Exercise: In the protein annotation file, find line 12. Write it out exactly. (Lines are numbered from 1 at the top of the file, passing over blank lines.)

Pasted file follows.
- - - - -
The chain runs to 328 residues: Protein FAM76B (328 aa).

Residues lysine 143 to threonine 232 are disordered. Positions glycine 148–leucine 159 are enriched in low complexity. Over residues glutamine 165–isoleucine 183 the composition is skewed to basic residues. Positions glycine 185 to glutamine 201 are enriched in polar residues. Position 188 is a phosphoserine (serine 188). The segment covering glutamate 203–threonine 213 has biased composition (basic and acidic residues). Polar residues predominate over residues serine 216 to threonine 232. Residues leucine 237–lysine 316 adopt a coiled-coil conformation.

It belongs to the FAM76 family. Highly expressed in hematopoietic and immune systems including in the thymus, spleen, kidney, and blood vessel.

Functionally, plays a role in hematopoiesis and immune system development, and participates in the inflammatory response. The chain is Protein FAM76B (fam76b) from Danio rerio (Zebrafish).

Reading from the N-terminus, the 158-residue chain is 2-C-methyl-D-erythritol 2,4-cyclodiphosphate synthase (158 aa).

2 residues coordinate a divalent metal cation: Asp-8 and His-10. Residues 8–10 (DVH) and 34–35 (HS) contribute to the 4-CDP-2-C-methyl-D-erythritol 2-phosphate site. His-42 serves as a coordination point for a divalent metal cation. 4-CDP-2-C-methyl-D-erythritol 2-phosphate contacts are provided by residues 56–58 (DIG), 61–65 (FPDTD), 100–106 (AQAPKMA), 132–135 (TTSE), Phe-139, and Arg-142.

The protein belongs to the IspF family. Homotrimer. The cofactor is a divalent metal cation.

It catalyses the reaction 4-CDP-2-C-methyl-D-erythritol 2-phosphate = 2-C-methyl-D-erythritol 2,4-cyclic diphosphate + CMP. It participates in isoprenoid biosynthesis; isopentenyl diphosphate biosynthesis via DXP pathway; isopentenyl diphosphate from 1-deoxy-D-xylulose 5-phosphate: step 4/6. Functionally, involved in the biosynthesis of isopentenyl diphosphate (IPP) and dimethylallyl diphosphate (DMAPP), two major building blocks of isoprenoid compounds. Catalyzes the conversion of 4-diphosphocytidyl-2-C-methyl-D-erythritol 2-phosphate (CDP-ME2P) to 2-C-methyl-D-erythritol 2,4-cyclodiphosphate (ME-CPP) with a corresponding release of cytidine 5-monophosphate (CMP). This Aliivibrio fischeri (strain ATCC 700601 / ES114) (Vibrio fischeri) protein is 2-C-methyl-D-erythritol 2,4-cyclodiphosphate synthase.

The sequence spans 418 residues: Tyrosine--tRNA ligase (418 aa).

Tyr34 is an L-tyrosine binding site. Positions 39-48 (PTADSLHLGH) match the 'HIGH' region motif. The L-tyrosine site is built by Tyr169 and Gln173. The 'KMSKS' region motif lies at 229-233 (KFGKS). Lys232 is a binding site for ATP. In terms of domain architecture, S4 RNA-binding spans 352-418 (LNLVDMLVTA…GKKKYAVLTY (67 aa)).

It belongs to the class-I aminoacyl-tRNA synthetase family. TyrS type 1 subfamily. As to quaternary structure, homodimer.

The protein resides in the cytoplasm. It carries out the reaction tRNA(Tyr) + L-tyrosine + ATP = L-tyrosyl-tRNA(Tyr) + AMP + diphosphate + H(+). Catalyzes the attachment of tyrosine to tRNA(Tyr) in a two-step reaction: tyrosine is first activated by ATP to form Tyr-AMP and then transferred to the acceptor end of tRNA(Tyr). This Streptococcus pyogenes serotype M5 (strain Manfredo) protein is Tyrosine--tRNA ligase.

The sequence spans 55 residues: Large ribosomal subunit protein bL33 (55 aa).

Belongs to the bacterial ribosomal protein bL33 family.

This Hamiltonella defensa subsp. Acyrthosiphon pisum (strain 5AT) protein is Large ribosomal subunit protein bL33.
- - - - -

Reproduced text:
The protein resides in the cytoplasm. It carries out the reaction tRNA(Tyr) + L-tyrosine + ATP = L-tyrosyl-tRNA(Tyr) + AMP + diphosphate + H(+). Catalyzes the attachment of tyrosine to tRNA(Tyr) in a two-step reaction: tyrosine is first activated by ATP to form Tyr-AMP and then transferred to the acceptor end of tRNA(Tyr). This Streptococcus pyogenes serotype M5 (strain Manfredo) protein is Tyrosine--tRNA ligase.